SNP deputy insists independence movement ‘in great health’

Keith Brown. Picture: John Devlin
Keith Brown. Picture: John Devlin
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The independence movement is in “great health,” according to SNP depute leader Keith Brown after the party’s biggest ever national assembly meeting.

Around 500 SNP members met in Edinburgh on Sunday at a policy development forum to debate a new economic blueprint for independence.

The party is holding a series of events to gather views on the findings of the Growth Commission, published in May.

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National assemblies have already been held in Ayr and Aviemore ahead of the SNP’s autumn conference in October.

The Growth Commission, set up by Nicola Sturgeon and chaired by former SNP MSP Andrew Wilson, set out a series of recommendations for the economy in an independent Scotland.

Its proposals include keeping Sterling without a formal currency union after Scotland leaves the UK.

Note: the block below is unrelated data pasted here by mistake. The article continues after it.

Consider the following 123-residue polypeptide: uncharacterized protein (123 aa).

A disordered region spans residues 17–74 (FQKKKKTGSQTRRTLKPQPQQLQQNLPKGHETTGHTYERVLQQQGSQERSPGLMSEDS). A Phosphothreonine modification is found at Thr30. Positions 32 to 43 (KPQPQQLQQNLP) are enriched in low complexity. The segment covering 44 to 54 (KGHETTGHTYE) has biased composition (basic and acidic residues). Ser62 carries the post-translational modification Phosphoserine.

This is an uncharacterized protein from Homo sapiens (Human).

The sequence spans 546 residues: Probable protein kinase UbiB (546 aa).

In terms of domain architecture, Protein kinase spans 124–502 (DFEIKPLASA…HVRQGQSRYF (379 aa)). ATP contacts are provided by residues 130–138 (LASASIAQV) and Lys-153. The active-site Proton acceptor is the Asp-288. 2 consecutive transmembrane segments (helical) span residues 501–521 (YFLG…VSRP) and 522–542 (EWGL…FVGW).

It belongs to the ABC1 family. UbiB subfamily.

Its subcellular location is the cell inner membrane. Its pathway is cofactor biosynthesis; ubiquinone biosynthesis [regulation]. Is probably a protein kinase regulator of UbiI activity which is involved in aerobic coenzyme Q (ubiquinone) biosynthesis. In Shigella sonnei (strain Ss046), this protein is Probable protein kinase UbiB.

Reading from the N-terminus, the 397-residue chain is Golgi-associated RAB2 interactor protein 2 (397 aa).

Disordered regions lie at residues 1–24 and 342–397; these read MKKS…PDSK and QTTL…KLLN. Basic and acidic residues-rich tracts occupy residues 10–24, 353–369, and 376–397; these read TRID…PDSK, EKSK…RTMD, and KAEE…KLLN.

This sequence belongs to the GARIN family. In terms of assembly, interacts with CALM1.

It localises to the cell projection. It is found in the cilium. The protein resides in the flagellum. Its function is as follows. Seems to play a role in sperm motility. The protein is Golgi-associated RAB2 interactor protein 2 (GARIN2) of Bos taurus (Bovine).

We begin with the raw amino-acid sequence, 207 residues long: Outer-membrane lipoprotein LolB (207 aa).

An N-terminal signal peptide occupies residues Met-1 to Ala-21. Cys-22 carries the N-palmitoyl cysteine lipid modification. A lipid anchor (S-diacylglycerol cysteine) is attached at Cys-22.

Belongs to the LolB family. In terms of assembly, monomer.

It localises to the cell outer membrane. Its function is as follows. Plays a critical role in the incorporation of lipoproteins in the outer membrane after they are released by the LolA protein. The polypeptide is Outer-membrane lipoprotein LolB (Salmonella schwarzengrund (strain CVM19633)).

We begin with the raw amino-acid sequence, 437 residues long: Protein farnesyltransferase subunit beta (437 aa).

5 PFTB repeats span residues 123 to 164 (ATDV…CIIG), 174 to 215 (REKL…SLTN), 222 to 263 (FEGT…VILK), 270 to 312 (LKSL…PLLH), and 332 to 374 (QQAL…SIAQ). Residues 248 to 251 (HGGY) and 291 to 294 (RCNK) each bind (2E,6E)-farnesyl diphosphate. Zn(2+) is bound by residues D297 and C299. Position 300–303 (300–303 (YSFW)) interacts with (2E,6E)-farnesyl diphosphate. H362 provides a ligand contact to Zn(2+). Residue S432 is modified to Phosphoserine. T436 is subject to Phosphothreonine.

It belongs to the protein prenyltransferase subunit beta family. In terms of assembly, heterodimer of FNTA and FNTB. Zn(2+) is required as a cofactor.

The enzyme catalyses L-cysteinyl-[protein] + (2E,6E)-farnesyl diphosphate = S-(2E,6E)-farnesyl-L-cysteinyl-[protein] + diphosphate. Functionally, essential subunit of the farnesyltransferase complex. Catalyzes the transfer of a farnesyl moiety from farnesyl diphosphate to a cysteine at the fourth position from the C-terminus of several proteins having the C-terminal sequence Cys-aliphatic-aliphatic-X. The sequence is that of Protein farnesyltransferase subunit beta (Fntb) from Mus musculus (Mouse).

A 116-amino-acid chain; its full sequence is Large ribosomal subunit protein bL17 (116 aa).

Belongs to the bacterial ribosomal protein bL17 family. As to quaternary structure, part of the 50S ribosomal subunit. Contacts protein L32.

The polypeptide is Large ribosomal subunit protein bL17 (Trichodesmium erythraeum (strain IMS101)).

The First Minister has insisted the report sets out an alternative to Westminster’s “austerity”, but the document has been criticised by some Yes supporters.

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Mr Brown said the recent meetings have “successfully tapped into the enthusiasm for and possibilities of an independent Scotland”.

“The Edinburgh event was the biggest National Assembly we’ve ever held and there was a real buzz about the venue,” the SNP depute said.

“Member led group debates - on the Growth Commission report’s findings and a whole lot more - gave us really valuable feedback.

“And this is just the start of the conversation. New online resources will allow SNP branches across the country the opportunity to have their say on the Growth Commission and wider discussions, both with the Yes family and civic Scotland, will take place in the coming months too.

“While the Westminster parties are deeply divided and on the brink of implosion over Brexit, our party and the independence movement are in great health and positive about Scotland’s future as an independent country.

“A recent poll showed a majority would vote for Scottish independence after the UK leaves the European Union. The latest Social Attitudes Survey showing that the number of people view independence as a positive for Scotland’s economy now outnumber those who believe otherwise.

“These indications are greatly encouraging as we continue to build the fresh case for an independent Scotland.”